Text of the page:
As the founder and CEO of my company, I have no time for the indulgences of the common American teenager. I treat the hobbies of drugs, love and companionship as a cancer, that will only eat away at my business drive. Yet inevitably, some well-intentioned old dope will tell me things like, “Keithy, you have such a keen business-sense and old-school work ethic, I can’t believe you’re a Millennial just like my deadbeat son!”, or “Keithy, I doubled my profits last quarter thanks to you, and now I can pay for my daughter who’s your age to go to Pottery College!”
The fact that my parents eloped in the 90’s does not associate me with the Millennial generation. My only friends are the old-timers at the Knights of Columbus in Gravesend, and Harold, who documents my life, so he’s really more of my employee. Despite this, Borfes Magazine insists that I am their go-to voice for this oft-maligned generation of teet-clingers, maybe because I’ll turn 18 soon.
I typically wouldn’t indulge anyone in the topic of young people and my being one, but Borfes has helped me a great deal in my career, so I owe them. And entrepreneurs who don’t pay their debts end up in the river.
I did a little digging into the traits of my generation, and one of the first articles I found was in some rag called Forbes.com. They made an article out a of a numerical list (just use paragraphs and cut out the numbers, Einsteins), and not one of their claims about millennials pertained to me personally.
Forbes first claims, “Millennials expect technology to simply work, so you’d better make sure that it does”. Now as a website designer and visionary, I can’t help but feel the writer is taking a jab right at me here. Simply work? Nothing, especially technology, simply works. Plus, people find these mild inconveniences charming, a reminder of why we’re better than snarky robots. Fruit tastes better when you grow it yourself, and apps are more enjoyable when they lag and crash a bit. Besides, doesn’t slower download time give young people more opportunity to make love to each other, the way they like to do?
I wish the article ended there, but it was titled as “5 Things”, so I knew I had to hold my bladder and ready myself for four more litter box ideas. “Millennials are a social generation, and they socialize while consuming (and deciding to consume) your products and services.” The only company this could possibly apply to is a Pizza parlor, and I’m pretty sure young people have socialized over a slice and soda for decades now. Hey Forbes, you realize older people socialize over dinner as well, right? Heck, sometimes Carmine will order a large pie to the KOC hall and give me a slice free of charge, just cause I’m good company!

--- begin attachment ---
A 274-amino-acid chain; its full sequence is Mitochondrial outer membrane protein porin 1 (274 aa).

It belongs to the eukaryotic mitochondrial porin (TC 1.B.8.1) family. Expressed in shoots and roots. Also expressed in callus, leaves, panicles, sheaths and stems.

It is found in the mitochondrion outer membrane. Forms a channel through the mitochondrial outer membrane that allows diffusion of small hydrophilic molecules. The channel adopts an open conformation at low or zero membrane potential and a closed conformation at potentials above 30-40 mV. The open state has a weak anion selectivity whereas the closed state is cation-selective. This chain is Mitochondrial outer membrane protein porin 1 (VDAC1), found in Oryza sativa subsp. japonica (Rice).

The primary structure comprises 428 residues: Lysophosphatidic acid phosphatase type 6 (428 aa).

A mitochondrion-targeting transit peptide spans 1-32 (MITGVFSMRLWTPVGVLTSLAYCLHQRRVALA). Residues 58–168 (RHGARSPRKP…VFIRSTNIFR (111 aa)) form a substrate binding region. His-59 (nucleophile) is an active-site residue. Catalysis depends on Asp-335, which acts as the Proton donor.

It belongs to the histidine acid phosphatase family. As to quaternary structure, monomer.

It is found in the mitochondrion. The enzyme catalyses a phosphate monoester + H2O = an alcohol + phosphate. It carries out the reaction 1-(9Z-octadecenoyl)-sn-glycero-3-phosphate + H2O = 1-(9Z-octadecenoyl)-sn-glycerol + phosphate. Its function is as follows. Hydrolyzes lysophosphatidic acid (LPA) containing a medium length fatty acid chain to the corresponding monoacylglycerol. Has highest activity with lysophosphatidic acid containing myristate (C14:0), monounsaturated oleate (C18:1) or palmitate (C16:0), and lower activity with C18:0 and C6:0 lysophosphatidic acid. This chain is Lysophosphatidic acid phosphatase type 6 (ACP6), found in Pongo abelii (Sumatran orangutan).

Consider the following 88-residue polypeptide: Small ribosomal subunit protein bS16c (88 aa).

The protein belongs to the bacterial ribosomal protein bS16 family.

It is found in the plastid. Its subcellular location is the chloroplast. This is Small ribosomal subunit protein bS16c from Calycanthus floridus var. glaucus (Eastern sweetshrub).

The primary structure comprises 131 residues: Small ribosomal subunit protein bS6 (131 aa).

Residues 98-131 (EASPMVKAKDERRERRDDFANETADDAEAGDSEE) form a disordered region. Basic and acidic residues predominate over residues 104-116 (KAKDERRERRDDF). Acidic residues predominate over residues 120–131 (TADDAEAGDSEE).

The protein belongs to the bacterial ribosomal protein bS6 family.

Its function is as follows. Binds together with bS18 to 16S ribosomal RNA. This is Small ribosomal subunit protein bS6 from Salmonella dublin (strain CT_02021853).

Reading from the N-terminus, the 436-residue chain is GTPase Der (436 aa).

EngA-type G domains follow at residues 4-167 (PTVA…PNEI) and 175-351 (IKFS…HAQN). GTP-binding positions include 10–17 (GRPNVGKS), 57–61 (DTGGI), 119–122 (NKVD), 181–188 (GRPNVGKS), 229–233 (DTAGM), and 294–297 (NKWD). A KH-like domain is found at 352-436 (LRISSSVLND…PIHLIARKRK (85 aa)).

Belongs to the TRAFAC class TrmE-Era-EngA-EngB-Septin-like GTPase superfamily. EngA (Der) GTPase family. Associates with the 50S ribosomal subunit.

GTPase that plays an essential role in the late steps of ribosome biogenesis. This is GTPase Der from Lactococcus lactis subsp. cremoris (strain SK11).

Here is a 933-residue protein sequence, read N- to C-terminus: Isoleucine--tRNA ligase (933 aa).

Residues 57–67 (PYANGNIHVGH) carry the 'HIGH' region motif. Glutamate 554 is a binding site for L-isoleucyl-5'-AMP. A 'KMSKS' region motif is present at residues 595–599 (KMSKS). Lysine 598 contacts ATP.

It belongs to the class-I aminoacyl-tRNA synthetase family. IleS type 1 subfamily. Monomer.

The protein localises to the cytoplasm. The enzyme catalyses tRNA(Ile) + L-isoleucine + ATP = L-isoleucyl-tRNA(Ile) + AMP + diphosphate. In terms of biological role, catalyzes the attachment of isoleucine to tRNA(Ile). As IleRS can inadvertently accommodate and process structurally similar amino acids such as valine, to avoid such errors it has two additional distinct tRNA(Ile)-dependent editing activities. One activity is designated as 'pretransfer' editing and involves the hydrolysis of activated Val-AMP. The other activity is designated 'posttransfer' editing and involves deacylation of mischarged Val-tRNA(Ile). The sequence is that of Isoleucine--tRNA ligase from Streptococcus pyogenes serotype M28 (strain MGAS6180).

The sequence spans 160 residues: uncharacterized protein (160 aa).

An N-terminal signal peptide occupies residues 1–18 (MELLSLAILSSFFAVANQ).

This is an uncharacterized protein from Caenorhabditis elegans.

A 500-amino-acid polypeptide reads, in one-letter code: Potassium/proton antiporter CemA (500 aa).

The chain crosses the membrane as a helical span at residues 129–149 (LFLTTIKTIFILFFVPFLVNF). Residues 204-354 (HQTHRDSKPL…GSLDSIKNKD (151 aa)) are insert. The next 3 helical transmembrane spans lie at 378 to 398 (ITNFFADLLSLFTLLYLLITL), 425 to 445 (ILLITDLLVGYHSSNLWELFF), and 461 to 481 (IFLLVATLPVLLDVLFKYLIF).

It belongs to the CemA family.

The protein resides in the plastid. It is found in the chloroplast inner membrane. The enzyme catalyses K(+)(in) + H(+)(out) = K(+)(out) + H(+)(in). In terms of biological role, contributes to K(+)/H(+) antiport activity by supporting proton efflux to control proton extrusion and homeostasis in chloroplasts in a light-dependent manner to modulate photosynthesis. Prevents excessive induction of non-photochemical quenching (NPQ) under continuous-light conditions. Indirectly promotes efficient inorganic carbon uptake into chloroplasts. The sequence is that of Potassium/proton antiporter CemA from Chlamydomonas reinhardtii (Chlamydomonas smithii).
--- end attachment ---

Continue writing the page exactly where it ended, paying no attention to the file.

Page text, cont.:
According to the slick, turtle-necked author of this riveting piece of journalism, I also like to “collaborate with other millennials, and when possible, with brands.” Because who better to collaborate with than young people who know nothing?!? Why don’t I just give half my shares of donebykeithy.com to my brother Danny and see how fast he can liquidate it to buy Percocets!!!
I am a brand, and I don’t want to associate with anything about a person but their wallet, because cash is quiet!
“They’re looking for adventure (and whatever comes their way).”-Forbes writer and Invalid.
Apparently this Forbes is a business site. Well they should call it a Monkey Business site with the types of economic falsehoods they’re espousing (sorry to make jokes, but I feel like a little levity is good sometimes). Businessmen do not want adventure, they want the surest thing possible. If you’ve ever seen a man wind-surf, then you’ve just seen a man with no retirement plan. I will deal with whatever comes my way, as any great leader would do, but to look for it is the past time of an oaf!
“They’re passionate about values–including the values of companies they do business with.”
I’m passionate about values. Three to be exact. The value of a dollar, the value of a dollar against Chinese currency, and the value of charming old people and letting them know things will be alright after they’re gone. I’m not sure what values other Millennials have left after all their makeout sessions, but if they’re trying to align themselves with my company, alls I can say is: Wear my shirt, but know whose logo is on the front! If what this Forbes vegetable is telling me is that teens and 20-somethings want to know the cash value of my company, then the answer is you’ll find out when I go public, you hoodlums!
Keithy Wysnowski is a 17 year old business entrepreneur from Gravesend, Brooklyn and the star of hit business webseries Done by Keithy.